When only four percent of scripted TV shows feature LGBT characters, what’s a gay girl to do? Why, strap on your gay goggles and watch TV along with us, of course! Our handy appraisal scale is better than any old letter grade. Other sites A+. We say, “What about our lezzy-lady feelings?”
I don’t think Pan Am really knows what kind of show it wants to be just yet. But I also don’t think that’s a problem because every variation — Cold War drama, nostalgic soap opera, feminist dramady — has something to offer. “Ich Bin Ein Berliner” had lots in common with the pilot episode, including a frantic pace and an unyielding score. But I actually liked it even better, probably because Christian Ricci‘s second-wave feminism is on full display this time around.
I continue to be impressed by the unapologetic way Pan Am pushes the women to the forefront of every story. In this episode, for example, Captain Dean nothing more than the girls’ ticket to the American embassy; Co-Captain Ted is just another dude making a pass at Laura; and the male journalists are Maggie’s means to a presidential end. I really, really, really want Kate to discover that she’s a lesbian. She’s certainly the best candidate. And if she falls in love with another international woman of mystery? Well, all the better!
FEELINGS, FEELINGS, FEELINGS!
Oh, man. Collette. Pan Am isn’t exactly subtle. It was obvious within the first three minutes that she didn’t want to go to Germany because of her past, and if you weren’t savvy enough to pick up on the why, she and Dean have a clunky conversation in which he literally says, “How old were you during the German occupation of France during World War II?” (She was three.) But clangy dialogue aside, Collette broke my heart. Actually, her whole story this week was a pretty ballsy move. It goes way deeper and darker than Pan Am‘s shiny exterior. And it tackles the impossibly complex conundrum of nation-state redemption vs. personal redemption. I’m pretty sure the version national anthem she sang was the one used during the Nazi reign. “From Maas to the Memel / From the Etsch to the Belt” would have, of course, included Collette’s home.
How weird was it watching some Europeans go, “Oh, are you Americans? We love Americans! Come, let’s celebrate the awesomeness of your country and your president together!” Every time I’ve been to Europe, I’ve pretended to be Canadian. But, I mean, this episode was so very Kennedy-era accurate. The spirit of hope and adventure and youth. As long as you don’t think about how Kennedy was assassinated five months after his Berlin speech, it sure does make you feel good. Pan Am is hitting it hard (and occasionally cheese-tastic) with the New Frontier thing, but it’s working for them. And it’s distancing them more and more from Mad Men.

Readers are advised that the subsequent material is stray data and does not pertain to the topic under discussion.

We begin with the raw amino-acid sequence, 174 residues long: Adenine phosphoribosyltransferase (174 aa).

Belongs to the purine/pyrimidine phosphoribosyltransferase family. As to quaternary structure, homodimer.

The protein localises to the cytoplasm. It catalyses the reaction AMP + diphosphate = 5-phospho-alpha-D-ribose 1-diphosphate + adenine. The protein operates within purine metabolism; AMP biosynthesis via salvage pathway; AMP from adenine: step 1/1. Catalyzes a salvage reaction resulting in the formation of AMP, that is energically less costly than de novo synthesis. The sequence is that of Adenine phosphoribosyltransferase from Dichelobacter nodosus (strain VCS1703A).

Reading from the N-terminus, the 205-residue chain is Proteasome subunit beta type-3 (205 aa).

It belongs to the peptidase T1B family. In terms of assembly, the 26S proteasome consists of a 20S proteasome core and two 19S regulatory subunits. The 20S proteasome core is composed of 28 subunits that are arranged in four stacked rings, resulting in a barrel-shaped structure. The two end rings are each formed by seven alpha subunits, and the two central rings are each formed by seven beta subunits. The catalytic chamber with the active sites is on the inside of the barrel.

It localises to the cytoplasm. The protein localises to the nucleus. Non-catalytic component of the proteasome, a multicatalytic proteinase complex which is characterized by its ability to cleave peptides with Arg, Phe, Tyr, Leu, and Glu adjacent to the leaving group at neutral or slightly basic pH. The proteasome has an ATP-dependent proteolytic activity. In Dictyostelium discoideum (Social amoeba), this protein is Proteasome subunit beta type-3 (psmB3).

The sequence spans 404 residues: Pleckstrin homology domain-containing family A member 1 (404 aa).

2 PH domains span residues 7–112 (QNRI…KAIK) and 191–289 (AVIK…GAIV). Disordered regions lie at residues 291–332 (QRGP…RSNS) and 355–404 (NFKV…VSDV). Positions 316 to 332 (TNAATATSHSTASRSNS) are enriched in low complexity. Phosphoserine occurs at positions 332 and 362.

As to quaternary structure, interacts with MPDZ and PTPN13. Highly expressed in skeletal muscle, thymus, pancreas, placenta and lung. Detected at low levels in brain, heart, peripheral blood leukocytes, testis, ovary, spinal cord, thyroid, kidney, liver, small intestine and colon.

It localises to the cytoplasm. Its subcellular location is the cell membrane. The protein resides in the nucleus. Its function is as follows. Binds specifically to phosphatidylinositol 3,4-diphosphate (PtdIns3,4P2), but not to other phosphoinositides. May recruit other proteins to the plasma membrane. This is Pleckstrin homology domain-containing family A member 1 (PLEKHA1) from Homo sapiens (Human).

Maggie’s story this week was my favorite. (Shocking, I know!) For starters, I’m just glad to see Ricci getting some screen time. And for seconders, I want to see Maggie’s character get more and more well-rounded. She said out loud the thing I’ve been saying about her all along: “I’m whatever I need to be.” She logged more hours on Kennedy’s campaign that any other volunteer, and by God, she’s going to do whatever it takes to shake his hand. Flirt? Check. Pillow fluff? Check. Beg, steal, break-and-enter? Check, check, check. Watching her tear up on the tarmac outside of Air Force One while Kennedy’s shadow waves at her from the door? So overwrought, but so, so good. I also loved when she barked at the Village Voice reporter, “Well, what should I be reading? The Ladies’ Home Journal?” No, Maggie. Not even a little bit!
What did you think of “Ich Bin Ein Berliner”? And what do you think of the show’s zig-zagging plot lines? Which is your favorite: the drama stuff, the spy stuff, the nostalgia stuff, or the feminism stuff?